Sadly, because of the COVID-19 global pandemic and its mounting toll, many more people than usual are likely to experience the death of a loved one in the coming months. Sometimes when these deaths occur, no prior preparations have been made. This is more likely when those who die are on the younger side, as they are less likely to have wills or advance directives in place. If someone close to you dies, you may need to take care of some important tasks even though you are grieving.
The following information will help you understand the various legal considerations you may need to address in the event of a loved one’s death, from first steps and funeral arrangements to dependent care and financial matters.
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What is the first thing that needs to be done after a loved one dies?
The first legal documentation that will be required is a pronouncement of death. If the individual died in a hospital or in hospice care, the medical doctor or hospice nurse may fill out the paperwork necessary to certify the place, time, and cause of death. If the person died in your home or some other location, call 911 for assistance. The police will notify the coroner. It is best not to move your loved one until someone in authority has confirmed the death.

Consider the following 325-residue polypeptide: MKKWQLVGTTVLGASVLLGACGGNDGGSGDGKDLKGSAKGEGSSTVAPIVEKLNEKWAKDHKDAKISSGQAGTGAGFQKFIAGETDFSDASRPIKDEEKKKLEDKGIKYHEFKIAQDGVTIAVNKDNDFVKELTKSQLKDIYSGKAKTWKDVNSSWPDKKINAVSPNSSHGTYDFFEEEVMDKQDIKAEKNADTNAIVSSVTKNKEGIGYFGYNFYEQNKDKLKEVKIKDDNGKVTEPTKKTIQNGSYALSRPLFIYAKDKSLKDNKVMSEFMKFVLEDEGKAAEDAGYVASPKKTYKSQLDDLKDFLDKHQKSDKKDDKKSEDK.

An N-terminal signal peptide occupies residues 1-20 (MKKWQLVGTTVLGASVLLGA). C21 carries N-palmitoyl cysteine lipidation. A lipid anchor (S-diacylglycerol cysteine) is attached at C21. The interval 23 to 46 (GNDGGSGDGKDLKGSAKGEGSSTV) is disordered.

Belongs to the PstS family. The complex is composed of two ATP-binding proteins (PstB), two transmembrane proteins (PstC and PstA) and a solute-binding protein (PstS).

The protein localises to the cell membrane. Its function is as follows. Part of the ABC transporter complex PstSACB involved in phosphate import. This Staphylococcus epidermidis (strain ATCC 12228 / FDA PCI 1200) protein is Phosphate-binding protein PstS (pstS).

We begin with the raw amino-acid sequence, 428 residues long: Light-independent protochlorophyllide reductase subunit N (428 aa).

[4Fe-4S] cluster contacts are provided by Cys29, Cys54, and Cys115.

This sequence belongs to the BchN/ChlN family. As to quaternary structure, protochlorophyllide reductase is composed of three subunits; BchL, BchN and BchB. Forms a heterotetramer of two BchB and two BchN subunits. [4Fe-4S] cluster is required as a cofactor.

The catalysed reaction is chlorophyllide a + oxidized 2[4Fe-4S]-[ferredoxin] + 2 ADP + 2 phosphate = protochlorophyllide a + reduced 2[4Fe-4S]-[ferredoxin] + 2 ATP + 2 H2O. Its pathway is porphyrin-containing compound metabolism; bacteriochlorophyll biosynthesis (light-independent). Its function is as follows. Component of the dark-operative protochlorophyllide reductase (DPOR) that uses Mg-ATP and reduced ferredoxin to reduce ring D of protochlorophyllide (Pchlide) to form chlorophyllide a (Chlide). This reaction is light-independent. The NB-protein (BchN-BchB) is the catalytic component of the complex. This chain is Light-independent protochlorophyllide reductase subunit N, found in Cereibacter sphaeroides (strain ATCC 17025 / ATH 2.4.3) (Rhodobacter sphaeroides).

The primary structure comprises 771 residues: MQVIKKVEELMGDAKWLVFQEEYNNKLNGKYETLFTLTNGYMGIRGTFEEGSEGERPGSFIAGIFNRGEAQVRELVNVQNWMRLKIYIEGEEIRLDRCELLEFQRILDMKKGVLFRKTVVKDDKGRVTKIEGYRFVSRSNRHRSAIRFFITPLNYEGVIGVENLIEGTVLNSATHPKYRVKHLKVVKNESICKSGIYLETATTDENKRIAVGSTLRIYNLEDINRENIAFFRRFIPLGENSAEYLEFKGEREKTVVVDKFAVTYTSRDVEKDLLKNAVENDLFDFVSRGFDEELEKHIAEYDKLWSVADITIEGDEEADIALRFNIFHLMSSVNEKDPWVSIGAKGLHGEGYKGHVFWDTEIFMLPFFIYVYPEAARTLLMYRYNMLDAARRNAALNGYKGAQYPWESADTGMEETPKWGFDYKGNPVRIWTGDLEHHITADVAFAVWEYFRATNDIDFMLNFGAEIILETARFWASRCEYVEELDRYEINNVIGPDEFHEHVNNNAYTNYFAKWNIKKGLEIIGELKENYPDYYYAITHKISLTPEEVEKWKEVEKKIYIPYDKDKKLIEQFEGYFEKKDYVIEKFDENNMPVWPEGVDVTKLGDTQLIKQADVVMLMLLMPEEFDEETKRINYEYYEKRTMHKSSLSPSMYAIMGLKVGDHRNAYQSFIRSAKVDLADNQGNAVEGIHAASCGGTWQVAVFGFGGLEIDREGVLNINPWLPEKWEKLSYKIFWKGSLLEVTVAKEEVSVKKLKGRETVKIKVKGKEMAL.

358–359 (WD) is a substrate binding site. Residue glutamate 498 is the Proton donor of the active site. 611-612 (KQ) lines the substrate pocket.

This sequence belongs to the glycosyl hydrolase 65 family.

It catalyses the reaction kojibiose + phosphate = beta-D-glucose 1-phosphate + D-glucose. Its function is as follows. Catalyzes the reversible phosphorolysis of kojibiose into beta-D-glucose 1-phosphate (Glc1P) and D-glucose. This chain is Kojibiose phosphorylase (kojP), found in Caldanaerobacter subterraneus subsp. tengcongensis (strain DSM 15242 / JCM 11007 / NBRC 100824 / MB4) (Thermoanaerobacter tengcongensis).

How should I notify friends and family?
It’s good to take everyone’s preferences into consideration before notifying friends and family. For instance, would it be better to share the news over the phone or in person? Can some friends and family help you notify others? You will probably want to tell immediate family members first, then other family and friends. After that, you can notify additional relevant contacts, such as your loved one’s employer or clergy.
The American Red Cross may be able to assist with notifications regarding the deaths of current and former members of the military.
What are the options for final arrangements?
Look for any instructions your loved one may have left regarding final arrangements. These might be located wherever files are kept in the home or in a safe deposit box. If there are written instructions regarding a funeral, a prepaid burial plan or cemetery plot, or membership in a memorial society, you may find them in the individual’s Last Will and Testament or in a separate document, such as a Memorial Plans document. If you cannot find any instructions, it will most likely be up to the family to decide what to do.